‘The Seal and his Jacket’: Science, Politics and Conservation in the Fur Seal Fisheries of Alaska, 1850-1914

Thursday, February 13, 2020 - 18:00
Room 1.33, First Floor, Iontas Building, North Campus

The Pacific fur seal was heavily hunted in the nineteenth century for its coat. Every year, thousands of seals were culled on the Pribilof Islands in the Behring Sea and their skins shipped to London, where they were prepared and processed. They were then distributed to consumers in North America and Europe as shawls, pelisses, gloves and jackets. Examining the Alaskan seal fisheries from an environmental history perspective, this paper looks at the measures taken to protect seals from overfishing and positions their management within a wider raft of conservation initiatives. Dr Cowie discusses the humanitarian objections to the fur industry and shows how the seal industry was bound up with complex commodity chains and international diplomacy.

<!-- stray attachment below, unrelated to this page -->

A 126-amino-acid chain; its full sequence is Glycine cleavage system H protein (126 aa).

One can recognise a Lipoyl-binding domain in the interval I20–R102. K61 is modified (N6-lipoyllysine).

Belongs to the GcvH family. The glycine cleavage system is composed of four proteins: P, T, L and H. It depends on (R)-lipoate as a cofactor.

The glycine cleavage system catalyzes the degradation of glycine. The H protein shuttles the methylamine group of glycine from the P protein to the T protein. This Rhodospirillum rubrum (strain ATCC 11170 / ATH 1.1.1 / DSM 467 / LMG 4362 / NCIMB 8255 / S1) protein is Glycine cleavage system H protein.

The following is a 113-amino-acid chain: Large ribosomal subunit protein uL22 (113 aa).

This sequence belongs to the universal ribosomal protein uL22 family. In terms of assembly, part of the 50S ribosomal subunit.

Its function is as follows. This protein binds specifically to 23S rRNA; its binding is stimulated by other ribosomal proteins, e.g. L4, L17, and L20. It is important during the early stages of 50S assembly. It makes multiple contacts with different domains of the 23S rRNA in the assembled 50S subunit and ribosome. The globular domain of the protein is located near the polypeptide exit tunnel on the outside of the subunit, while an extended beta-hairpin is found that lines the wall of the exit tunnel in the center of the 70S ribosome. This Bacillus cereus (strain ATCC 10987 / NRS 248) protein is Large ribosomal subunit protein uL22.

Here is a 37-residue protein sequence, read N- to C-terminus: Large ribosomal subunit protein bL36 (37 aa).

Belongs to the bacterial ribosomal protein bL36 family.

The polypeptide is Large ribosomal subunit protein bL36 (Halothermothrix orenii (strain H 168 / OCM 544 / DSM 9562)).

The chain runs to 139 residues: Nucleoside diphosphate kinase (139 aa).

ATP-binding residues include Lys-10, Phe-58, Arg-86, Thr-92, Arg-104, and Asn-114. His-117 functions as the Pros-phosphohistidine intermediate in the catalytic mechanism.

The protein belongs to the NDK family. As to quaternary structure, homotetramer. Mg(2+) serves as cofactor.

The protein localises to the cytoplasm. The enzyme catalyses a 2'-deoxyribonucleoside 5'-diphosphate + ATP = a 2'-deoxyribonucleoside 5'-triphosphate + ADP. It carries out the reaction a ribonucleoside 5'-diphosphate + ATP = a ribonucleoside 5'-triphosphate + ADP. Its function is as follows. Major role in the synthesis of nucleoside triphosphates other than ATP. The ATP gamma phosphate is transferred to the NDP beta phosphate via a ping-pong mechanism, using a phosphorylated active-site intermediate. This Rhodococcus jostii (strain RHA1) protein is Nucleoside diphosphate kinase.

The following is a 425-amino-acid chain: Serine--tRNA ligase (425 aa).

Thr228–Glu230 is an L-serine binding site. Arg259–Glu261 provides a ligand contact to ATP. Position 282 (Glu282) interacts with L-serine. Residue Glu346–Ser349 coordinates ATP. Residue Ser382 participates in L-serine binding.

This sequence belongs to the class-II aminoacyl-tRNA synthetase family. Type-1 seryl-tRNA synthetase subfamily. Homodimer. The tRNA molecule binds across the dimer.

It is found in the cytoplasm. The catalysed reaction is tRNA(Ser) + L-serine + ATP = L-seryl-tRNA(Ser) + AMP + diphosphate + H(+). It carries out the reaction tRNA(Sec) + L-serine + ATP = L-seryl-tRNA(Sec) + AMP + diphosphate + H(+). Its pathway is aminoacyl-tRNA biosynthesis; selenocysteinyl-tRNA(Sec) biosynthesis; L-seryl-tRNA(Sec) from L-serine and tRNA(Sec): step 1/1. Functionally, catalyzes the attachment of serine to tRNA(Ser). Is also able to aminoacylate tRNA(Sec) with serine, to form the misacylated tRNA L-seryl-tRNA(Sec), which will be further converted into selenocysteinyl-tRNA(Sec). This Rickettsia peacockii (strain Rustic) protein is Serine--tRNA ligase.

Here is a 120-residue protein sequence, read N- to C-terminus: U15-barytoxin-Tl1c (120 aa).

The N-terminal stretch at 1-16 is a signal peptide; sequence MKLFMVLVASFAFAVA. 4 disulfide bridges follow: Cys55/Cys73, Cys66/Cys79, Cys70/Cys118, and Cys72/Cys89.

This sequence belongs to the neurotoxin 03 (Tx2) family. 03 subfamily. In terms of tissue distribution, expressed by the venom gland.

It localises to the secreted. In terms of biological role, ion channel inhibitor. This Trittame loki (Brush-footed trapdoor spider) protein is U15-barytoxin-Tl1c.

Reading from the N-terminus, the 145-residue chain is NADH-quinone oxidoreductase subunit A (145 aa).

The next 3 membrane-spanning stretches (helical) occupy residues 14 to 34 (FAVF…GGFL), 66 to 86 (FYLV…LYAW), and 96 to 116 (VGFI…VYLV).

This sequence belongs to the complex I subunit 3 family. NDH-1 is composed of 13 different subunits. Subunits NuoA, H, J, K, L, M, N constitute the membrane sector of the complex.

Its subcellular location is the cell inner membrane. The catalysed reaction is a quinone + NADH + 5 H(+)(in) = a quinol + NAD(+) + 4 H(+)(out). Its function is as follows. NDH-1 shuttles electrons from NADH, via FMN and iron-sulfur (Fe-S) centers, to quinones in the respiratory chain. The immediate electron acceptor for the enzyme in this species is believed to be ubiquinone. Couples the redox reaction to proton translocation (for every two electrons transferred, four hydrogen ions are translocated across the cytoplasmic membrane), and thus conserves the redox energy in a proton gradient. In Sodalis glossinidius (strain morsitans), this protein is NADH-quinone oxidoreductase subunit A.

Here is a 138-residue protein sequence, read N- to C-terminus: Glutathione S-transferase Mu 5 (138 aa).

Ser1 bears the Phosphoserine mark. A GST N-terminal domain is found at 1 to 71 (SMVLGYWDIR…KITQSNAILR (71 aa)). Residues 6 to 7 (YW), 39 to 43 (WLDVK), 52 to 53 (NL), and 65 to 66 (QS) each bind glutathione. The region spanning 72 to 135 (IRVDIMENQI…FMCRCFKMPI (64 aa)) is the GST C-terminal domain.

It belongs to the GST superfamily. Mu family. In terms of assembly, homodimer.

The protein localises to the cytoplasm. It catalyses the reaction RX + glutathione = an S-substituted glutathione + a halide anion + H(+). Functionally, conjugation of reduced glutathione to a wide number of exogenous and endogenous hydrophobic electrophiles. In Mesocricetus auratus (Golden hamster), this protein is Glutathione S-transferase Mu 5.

Helen Cowie is senior lecturer in history at the University of York. Her research focuses on the history of animals and the history of natural history. She is author of Conquering Nature in Spain and its Empire, 1750-1850 (2011), Exhibiting Animals in Nineteenth-Century Britain: Empathy, Education, Entertainment (2014) and Llama (2017). She is currently working on a project entitled ‘Fashion Victims: Animal Commodities in Nineteenth-Century Britain’, funded by the Leverhulme Trust.